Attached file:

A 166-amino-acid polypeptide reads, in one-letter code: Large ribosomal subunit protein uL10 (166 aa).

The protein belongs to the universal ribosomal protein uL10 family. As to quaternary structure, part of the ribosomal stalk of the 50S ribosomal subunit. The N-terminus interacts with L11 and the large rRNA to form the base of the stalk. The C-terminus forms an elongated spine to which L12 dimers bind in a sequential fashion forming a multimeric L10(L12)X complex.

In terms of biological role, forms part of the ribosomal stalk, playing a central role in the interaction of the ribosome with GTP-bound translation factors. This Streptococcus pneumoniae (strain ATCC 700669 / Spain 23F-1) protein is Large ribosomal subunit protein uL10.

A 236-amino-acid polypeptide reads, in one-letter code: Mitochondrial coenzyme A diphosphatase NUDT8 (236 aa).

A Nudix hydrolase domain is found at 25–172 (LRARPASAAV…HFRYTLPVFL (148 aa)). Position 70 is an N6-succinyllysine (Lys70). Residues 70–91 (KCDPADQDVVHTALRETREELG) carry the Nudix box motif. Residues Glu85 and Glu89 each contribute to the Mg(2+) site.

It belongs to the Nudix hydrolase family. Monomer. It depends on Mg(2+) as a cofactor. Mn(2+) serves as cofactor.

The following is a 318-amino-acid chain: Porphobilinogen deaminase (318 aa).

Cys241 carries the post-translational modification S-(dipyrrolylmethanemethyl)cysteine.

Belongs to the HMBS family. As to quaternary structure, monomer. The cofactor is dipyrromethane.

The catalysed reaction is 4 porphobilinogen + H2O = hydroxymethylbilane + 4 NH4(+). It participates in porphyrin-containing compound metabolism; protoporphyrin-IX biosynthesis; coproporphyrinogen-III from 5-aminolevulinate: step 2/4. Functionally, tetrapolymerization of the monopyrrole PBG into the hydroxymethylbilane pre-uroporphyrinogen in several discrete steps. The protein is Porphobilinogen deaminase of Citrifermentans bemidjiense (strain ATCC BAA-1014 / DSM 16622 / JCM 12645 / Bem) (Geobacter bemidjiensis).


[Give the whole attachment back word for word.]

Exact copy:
A 166-amino-acid polypeptide reads, in one-letter code: Large ribosomal subunit protein uL10 (166 aa).

The protein belongs to the universal ribosomal protein uL10 family. As to quaternary structure, part of the ribosomal stalk of the 50S ribosomal subunit. The N-terminus interacts with L11 and the large rRNA to form the base of the stalk. The C-terminus forms an elongated spine to which L12 dimers bind in a sequential fashion forming a multimeric L10(L12)X complex.

In terms of biological role, forms part of the ribosomal stalk, playing a central role in the interaction of the ribosome with GTP-bound translation factors. This Streptococcus pneumoniae (strain ATCC 700669 / Spain 23F-1) protein is Large ribosomal subunit protein uL10.

A 236-amino-acid polypeptide reads, in one-letter code: Mitochondrial coenzyme A diphosphatase NUDT8 (236 aa).

A Nudix hydrolase domain is found at 25–172 (LRARPASAAV…HFRYTLPVFL (148 aa)). Position 70 is an N6-succinyllysine (Lys70). Residues 70–91 (KCDPADQDVVHTALRETREELG) carry the Nudix box motif. Residues Glu85 and Glu89 each contribute to the Mg(2+) site.

It belongs to the Nudix hydrolase family. Monomer. It depends on Mg(2+) as a cofactor. Mn(2+) serves as cofactor.

The following is a 318-amino-acid chain: Porphobilinogen deaminase (318 aa).

Cys241 carries the post-translational modification S-(dipyrrolylmethanemethyl)cysteine.

Belongs to the HMBS family. As to quaternary structure, monomer. The cofactor is dipyrromethane.

The catalysed reaction is 4 porphobilinogen + H2O = hydroxymethylbilane + 4 NH4(+). It participates in porphyrin-containing compound metabolism; protoporphyrin-IX biosynthesis; coproporphyrinogen-III from 5-aminolevulinate: step 2/4. Functionally, tetrapolymerization of the monopyrrole PBG into the hydroxymethylbilane pre-uroporphyrinogen in several discrete steps. The protein is Porphobilinogen deaminase of Citrifermentans bemidjiense (strain ATCC BAA-1014 / DSM 16622 / JCM 12645 / Bem) (Geobacter bemidjiensis).